One effective way of mixing and reacting sodium with water involves spraying liquid sodium into a rapidly flowing stream of water, e.g., in a pipeline reactor. However, the spray nozzles heretofore available for such purpose have been far from satisfactory. Thus, they are subject to plugging from solids which may be present or produced in the liquid sodium and they must be removed for cleaning plugged nozzle openings after each flow interruption or shut down. More seriously, such nozzles require at each flow interruption or shutdown the injection of an inert fluid such as nitrogen into the sodium feed line and through the nozzle for the purpose of preventing water (or any second liquid reactant) from backing up into the sodium line where it would react. Such reactions in the confines of the sodium feed line without adequate heat removal are dangerous since the resulting excessive temperatures and pressures can seriously damage or disrupt the equipment.

It is an object of the invention to provide an improved spray nozzle which is eminently suitable for use in spraying or dispersing a highly reactive liquid into a reactant liquid. -a particular object is to provide a spray valve, i.e., a combination spray nozzle and integral valve, which is especially well suited for use in the spraying of a. liquid alkali metal into a liquid which is highly reactive therewith. A further object is to provide a self-cleaning, adjustable-flow spray nozzle having an integral shutoff seat which is especially useful for effecting the safe and controlled dispersion of liquid sodium into liquid reactants such as water. A still further object is the provision of a spray valve for the dispersion of liquid sodium into water, which spray valve is essentially free of the above mentioned deficiencies which characterize spray nozzles heretofore available. Still other objects will be apparent from the following description.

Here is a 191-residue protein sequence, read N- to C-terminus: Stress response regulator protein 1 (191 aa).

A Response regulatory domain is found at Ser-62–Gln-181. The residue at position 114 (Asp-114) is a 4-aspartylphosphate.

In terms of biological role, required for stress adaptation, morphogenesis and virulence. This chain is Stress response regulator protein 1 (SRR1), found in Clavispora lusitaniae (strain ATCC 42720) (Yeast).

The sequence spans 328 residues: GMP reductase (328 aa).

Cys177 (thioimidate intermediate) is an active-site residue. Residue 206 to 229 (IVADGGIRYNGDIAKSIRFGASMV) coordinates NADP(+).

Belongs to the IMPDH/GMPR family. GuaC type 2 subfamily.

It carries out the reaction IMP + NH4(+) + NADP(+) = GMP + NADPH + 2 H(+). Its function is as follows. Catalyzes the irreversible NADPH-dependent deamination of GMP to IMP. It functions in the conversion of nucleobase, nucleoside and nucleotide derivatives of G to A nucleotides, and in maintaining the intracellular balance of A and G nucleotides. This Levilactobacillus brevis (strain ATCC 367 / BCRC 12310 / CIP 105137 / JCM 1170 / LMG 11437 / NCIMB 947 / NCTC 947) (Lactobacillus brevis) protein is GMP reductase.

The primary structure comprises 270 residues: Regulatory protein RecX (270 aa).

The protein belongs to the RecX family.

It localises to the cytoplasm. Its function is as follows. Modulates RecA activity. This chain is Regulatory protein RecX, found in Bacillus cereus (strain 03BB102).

The device of the invention is in effect a spray valve which is a combination of a spray nozzle with an integral shutofl seat. It comprises, in combination, a valve body provided with an inlet for the liquid to be sprayed, a valve stem extending outwardly through the valve body with its inner end terminating in a valve plug having a cylindrical front portion fitting closely in a flush-wall seatsleeve, which cylindrical portion of the plug is provided with a plurality of grooves extending longitudinally from its front end and equally spaced around its periphery. Preferably, the grooves will be shorter than the cylindrical portion of the plug so that the full length of the grooves will extend beyond the valve seat-sleeve thereby exposing the full length of the grooves to the washing action of the downstream liquid when the valve is closed. The cross-section area of the grooves must be such as to insure suflicient pressure differential across the valve and sufficient flow velocity to prevent back flow of liquid into the body of the valve. Also preferably, the grooves in the cylindrical portion of the plug will be of a plurality of lengths and means will be provided for limiting the extent to which the valve may be opened to prevent withdrawal of the plug from the seat-sleeve.

The device of the invention will be better understood from the following description considered with the accompanying diagrammatic drawings in which:

FIG. 1 is an elevational view of a spray valve device in accordance with the invention mounted on a bend of a pipeline reactor, together with. associated equipment;

FIG. 2 is a cross-sectional view of the spray valve;

FIG. 3 is a fragmentary cross-sectional view of the nozzle and valve seat portion of a preferred embodiment of the spray valve;

FIG. 4 is an end view of the nozzle and valve seat portion shown in FIG. 3; and

FIG. 5 is a side view of a preferred embodiment of the nozzle and valve seat portion.

The assembly of FIG. 1 includes a pipeline reactor 1 through which is circulated a reactant liquid such as water or aqueous caustic soda solution. Mounted in the wall of reactor 1, e.g., at a bend therein, is the spray valve 2 of the invention which, as shown, is provided with a rupture disk 7 and is connected to a liquid sodium supply line 8. Opening or closing of spray valve 2 is accomplished by means of wheel handle 3 operating through gear drive 4 and flexible couplings 5 connected to valve stem 6. Other means such as a pneumatic piston-type operator can be employed in place of the remote manual operation by wheel handle 3 for opening and closing the valve. Wheel handle 3 is mounted on a shaft which extends through packing gland 10 in barrier 9, the latter being provided solely for safety reasons to protect the operator should an explosion occur, e.g., due to the leakage and ignition of by-product hydrogen in the vicinity of the reactor.